- The Washington Times - Wednesday, December 15, 2004

Whenever winter approaches, my thoughts turn to soup. I love soup. It lifts you up more than any other dish, satisfying taste buds, body and soul in equal measure. Even better, most soups are so easy to make. Choose the right one, prepare enough, and you don’t even have to cook anything else for lunch or dinner.

The best example of this principle I can think of is France’s classic onion soup. Although soupe a l’oignon has ancestors in country kitchens across that country, and most certainly in onion-loving Lyons, it achieved its greatest fame in the old Les Halles public market of Paris. There, humble cafes prepared the soup very early in the morning to sustain the market workers. Word about such delicious soup spread, and Parisians from all walks of life would stop at Les Halles at 4 a.m. to pick themselves up after a long night out on the town. I certainly ate my share of onion soup that way during my early days as a chef in Paris.

Befitting its humble origins, French onion soup is simplicity itself to cook. The secret to its rich flavor comes from cooking the onions slowly until their natural sugars caramelize, turning them deep golden brown. In fact, some of the most basic versions of the recipe get their flavor and color from the onions alone, adding only water to the pot. I prefer chicken broth, as in the recipe that follows, although you could substitute water for half of the broth and still get outstanding flavor.

One of onion soup’s most beloved features is the crust of cheese-topped French bread that covers each bowl. Gruyere or another Swiss variety is used most often, though you’ll also get delicious results from any favorite melting cheese such as mozzarella or fontina, perhaps mixed with freshly grated Parmesan. For the most authentic presentation, you’ll need the individual-serving, deep, heavy earthenware or porcelain French-style bowls called marmites, which resist the broiler’s heat.

If you want to serve onion soup to a crowd, however, don’t despair over not having enough marmites or sufficient space under your broiler. Instead, multiply the recipe’s quantities to get as many servings as you’ll need. When the soup is almost done simmering, arrange the dried or toasted bread slices on a baking sheet, top them with the cheese and broil. Then, ladle the soup into whatever bowls you have and float these cheese croutons on top.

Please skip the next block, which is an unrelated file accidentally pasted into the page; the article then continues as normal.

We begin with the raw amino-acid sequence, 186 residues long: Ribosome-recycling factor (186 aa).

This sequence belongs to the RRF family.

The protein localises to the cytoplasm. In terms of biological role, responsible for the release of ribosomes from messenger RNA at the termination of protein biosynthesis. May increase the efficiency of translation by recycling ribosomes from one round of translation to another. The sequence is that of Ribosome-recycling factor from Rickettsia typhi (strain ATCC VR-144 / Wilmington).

That, in fact, is what we do at Spago early in the morning following our annual New Year’s Eve party, using soup we’ve made several hours ahead. So, keep both this tip and the recipe in mind come your own celebrations two weeks from now .


Serves 6

3 tablespoons mild-flavored vegetable oil, such as safflower oil

4 medium onions, thinly sliced

1/2 cup Port

8 cups good-quality canned chicken broth


Freshly ground black pepper

1 sprig fresh thyme

1 bay leaf

1 stalk celery

12 slices French bread, about 1/4 inch thick

2 cups shredded Swiss or Gruyere cheese

In a 6-quart stockpot, heat the oil over medium heat. Add the sliced onions and saute them, stirring frequently with a wooden spoon, until golden brown, taking care not to let them burn, about 15 minutes.

Pour the Port into the pot and stir and scrape to deglaze. Add the broth and salt and pepper to taste. Nestle the thyme and bay leaf inside the hollow of the celery stalk and, using kitchen string, wind around them several times and tie a secure knot to hold them together; add this bouquet garni to the pot.

Raise the heat and bring the liquid to a boil. Reduce the heat to maintain a simmer and cook, partially covered, until the onions are very tender and the broth is flavorful, 30 to 40 minutes.

While the soup is simmering, arrange the bread slices on a baking sheet. Set the oven to its lowest temperature and bake the bread until the slices feel dry to the touch but haven’t yet browned, 20 to 30 minutes. Remove the bread from the baking sheet. Preheat the broiler, setting an oven rack about 8 inches below the heat source.

Arrange 6 deep ovenproof serving bowls on the baking sheet. Ladle the soup into them, distributing the onions evenly. Top each bowl with 2 slices of bread and sprinkle with cheese. Carefully place the baking sheet under the broiler and broil until the cheese is melted and nicely browned, 3 to 5 minutes. Carefully remove the baking sheet from the oven, transfer each bowl to an individual serving plate, and serve immediately with more French bread for dunking.

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